Not to mention the complete lack of conversion tracking. He's measuring success of the mobile app ad by monitoring game activity WoW which is laughably unscientific.

Facebook supports conversion pixels as well, so conversions through his signup flow could have been measured. Instead we just get a vague disappointment in WoW signups

Developer here: you're right that it's totally unscientific. I never really set out to do a "scientific" comparison, because being an indie developer, I really don't have the time or budget to spend hundreds of dollars to find out if something works or not.

So I spent around the same time setting up the Facebook campaign as the AdMob one (about an hour each, including the time to make the graphic), and for the time/$ spend, the AdMob campaign trounced the FB one.

In terms of conversion tracking, it was quite unscientific, true. But basically, I can track the number of new players of the game per day. Normally I get a pretty steady flow just from the Play Store. With the FB campaign running, there was no significant uptick in signups, but with the AdMob one running, the uptick in signups was immediately clear.

I didn't actually know it's possible to target mobile only with FB campaigns, and so I'll definitely be giving that a go.

Anyway, my point with the post was just that for someone on a tight budget, with not a lot of mental bandwidth to spare for tracking ad conversions, AdMob was just way better value for me.

Conversion tracking is definitely the norm in the app-install world.

However what the OP did is sort of life-time-value (LTV) analysis which in the long run might give a better indicator on return-on-ad-spend. Post-install tracking is available now via various 3rd party tracking solutions.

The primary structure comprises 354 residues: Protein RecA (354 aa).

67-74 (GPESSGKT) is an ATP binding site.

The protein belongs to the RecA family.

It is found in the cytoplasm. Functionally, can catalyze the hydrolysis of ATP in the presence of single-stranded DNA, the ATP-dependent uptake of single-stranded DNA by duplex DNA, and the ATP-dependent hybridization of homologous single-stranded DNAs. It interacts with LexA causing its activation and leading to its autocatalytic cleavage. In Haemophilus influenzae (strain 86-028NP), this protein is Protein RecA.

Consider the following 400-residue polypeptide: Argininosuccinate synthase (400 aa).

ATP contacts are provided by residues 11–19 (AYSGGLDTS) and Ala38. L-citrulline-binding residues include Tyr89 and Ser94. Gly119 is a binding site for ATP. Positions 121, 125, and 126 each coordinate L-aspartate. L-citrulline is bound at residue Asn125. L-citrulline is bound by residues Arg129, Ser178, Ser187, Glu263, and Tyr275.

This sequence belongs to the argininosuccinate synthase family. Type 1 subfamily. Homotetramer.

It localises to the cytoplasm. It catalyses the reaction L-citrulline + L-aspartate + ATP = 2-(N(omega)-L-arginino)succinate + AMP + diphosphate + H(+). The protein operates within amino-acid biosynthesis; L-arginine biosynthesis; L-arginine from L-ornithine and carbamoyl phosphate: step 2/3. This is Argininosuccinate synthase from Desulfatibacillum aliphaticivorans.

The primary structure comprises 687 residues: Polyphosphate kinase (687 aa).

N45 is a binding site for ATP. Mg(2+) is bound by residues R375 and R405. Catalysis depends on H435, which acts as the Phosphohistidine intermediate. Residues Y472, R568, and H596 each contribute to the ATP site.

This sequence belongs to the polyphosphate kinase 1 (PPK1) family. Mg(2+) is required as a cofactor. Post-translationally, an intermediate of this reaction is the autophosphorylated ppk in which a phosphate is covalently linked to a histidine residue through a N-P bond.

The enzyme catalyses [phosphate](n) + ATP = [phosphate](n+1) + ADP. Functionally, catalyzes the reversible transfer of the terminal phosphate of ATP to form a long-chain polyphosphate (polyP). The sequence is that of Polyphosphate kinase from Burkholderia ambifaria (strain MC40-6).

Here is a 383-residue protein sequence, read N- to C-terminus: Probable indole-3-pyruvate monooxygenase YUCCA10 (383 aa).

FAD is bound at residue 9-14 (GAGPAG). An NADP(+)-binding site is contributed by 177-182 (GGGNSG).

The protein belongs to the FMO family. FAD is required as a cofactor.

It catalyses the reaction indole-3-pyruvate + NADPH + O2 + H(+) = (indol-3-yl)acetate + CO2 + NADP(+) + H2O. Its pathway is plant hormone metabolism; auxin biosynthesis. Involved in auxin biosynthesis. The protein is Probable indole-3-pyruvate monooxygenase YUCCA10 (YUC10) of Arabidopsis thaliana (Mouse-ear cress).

It does involve more up-front work on an app developer - i.e. find all the important metrics in the app that is relevant (sign-ups, various activities like virtual good purchases etc...), and track these metrics over time.

There are quite a few flaws in the OP which most of the comments here have captured, and provided remedies to fix them, so I won't repeat them here. I look forward to the follow up here.

Disclaimer: an ex-Admob engineer + currently working in a mobile ad startup.

If you install the Facebook SDK, you get to track conversions directly.

Only if you use a "partner" analytic service. If you use your own, or a 3rd party like Mixpanel, you cannot track where an install comes from.

Since you can install Android apps remotely on your device via the web, desktop ads for mobile aren't that ridiculous.

It's hard to tell from the included screenshots, but both based on the dimensions of the Facebook Ad (it looks like a "Right Hand Rail" ad and not one that run in the newsfeed) and the fact that a Mobile App Install statistic was not provided, I think its fairly likely that the Facebook Ad in question might not have been the Mobile App Install [1] format. That type of ad can be targeted only to people who are consuming Facebook via the Facebook client for your desired Mobile OS (in this case Android) and the call to action will be direct install. It will also indicate precisely how many install occurred via the Mobile App Install conversion stat. The add in question would have been a link to the play store via the web -- even if the user is not on a mobile device.